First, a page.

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Thousands of state and private tenants behind in their rent will soon be under more pressure, claim critics of a new system designed to cut the time taken to resolve disputes.
Housing Minister Nick Smith today announced changes to Ministry of Justice Tenancy Tribunal processes, reducing landlords' wait for rent dispute resolutions from about 12 days to two.
A spokesman said that would help tenants and landlords locked in rent disputes, did not favour one party over the other and instead of having to wait for mediation, resolution could be via a confirmation conversation.
But some fear Fast Track could mean the burgeoning numbers of struggling tenants come under increased pressure, as rents rise in all 30 Auckland suburbs surveyed by property managers Crockers over the past four years.
Margaret O'Neill, a volunteer at the Tenants Protection Association in Auckland, said Fast Track would not give tenants enough time to dispute issues and many might not even have time to receive notifications. They might have good reasons for not paying the rent on time and the system would discriminate against them, she said.
"Sometimes the mail goes astray and they don't even get a [rent arrears] notice. Sometimes they don't have enough money on their phones and don't respond to a text or they might have a million and one other problems and other debts," she said.
Initially only certain landlords will have access to the system - big real estate agencies with huge property management divisions and Housing New Zealand. Those organisations are responsible for the majority of rent arrears demands.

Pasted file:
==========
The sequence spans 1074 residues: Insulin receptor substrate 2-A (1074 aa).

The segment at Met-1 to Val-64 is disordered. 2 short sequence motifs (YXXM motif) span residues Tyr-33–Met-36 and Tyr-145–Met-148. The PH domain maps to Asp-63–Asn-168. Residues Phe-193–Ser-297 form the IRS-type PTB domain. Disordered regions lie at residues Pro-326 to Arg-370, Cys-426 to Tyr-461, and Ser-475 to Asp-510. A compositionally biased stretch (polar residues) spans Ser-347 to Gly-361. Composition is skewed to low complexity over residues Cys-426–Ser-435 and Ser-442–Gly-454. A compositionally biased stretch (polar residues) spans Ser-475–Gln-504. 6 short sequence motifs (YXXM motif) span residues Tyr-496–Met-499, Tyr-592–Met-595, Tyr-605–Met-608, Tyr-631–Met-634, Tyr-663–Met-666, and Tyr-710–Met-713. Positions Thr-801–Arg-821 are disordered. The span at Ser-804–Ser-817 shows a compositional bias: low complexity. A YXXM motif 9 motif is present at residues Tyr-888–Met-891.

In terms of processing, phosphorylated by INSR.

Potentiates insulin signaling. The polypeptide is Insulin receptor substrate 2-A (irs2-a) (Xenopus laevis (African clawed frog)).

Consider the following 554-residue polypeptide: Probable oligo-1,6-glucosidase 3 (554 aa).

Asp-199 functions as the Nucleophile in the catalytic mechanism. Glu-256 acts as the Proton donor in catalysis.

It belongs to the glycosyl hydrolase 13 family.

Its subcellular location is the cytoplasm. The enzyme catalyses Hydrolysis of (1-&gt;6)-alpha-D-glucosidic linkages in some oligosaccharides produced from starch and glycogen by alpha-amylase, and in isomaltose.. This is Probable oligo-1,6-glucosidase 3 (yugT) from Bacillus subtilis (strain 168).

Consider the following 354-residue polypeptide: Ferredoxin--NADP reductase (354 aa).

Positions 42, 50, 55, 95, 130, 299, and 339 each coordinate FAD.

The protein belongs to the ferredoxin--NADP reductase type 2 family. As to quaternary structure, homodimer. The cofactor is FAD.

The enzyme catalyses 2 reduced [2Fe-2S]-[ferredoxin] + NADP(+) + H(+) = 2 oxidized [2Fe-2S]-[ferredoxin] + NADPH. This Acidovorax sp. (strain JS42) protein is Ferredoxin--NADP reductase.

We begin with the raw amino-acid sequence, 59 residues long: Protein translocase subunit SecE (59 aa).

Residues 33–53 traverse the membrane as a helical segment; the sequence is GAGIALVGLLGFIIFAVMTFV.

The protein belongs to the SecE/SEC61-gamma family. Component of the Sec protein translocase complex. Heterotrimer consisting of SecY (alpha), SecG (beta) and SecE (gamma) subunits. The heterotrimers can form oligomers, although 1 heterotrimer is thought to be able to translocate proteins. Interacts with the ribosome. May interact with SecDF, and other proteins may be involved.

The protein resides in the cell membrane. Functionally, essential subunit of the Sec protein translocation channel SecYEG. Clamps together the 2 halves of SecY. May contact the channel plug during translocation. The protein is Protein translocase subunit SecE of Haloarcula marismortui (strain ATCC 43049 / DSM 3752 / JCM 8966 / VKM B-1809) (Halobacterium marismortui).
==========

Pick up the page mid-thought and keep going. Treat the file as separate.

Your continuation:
However, the service will eventually become available for applicants.
A spokesman for Dr Smith said Fast Track will be rolled out from Saturday following a successful Ministry of Business, Innovation and Employment trial.
The trial was tested on three high volume Auckland clients. One landlord said that included Barfoot & Thompson.
"We sought to test that applicants and parties who had a repayment agreement in place about their rent arrears could formalise their agreement with an order within 48 hours and without the need for mediation," the ministry said.
"Test results showed that 90 per cent of those Fast Track applications had an order back to applicants within 48 hours. The trial proved that quicker results could be gained for parties in arrears cases and our mediators could be freed up for dealing with more genuine dispute situations."
Landlords and property managers praised the system, saying it was cheaper than the old one. Time was saved on scheduling, paperwork, phone conversations and there was a minimum involvement of other government agencies, the feedback said.
"In our opinion the Fast Track process would be a very valuable addition of a government service and moving with the times of customers needing more flexibility utilising all avenues of technology," the ministry said.
Dr Smith said Fasttrack predicted widespread benefits for all.
"Once fully implemented, there will be widespread benefits for tenants and landlords from a more efficient and effective tenancy dispute resolution process."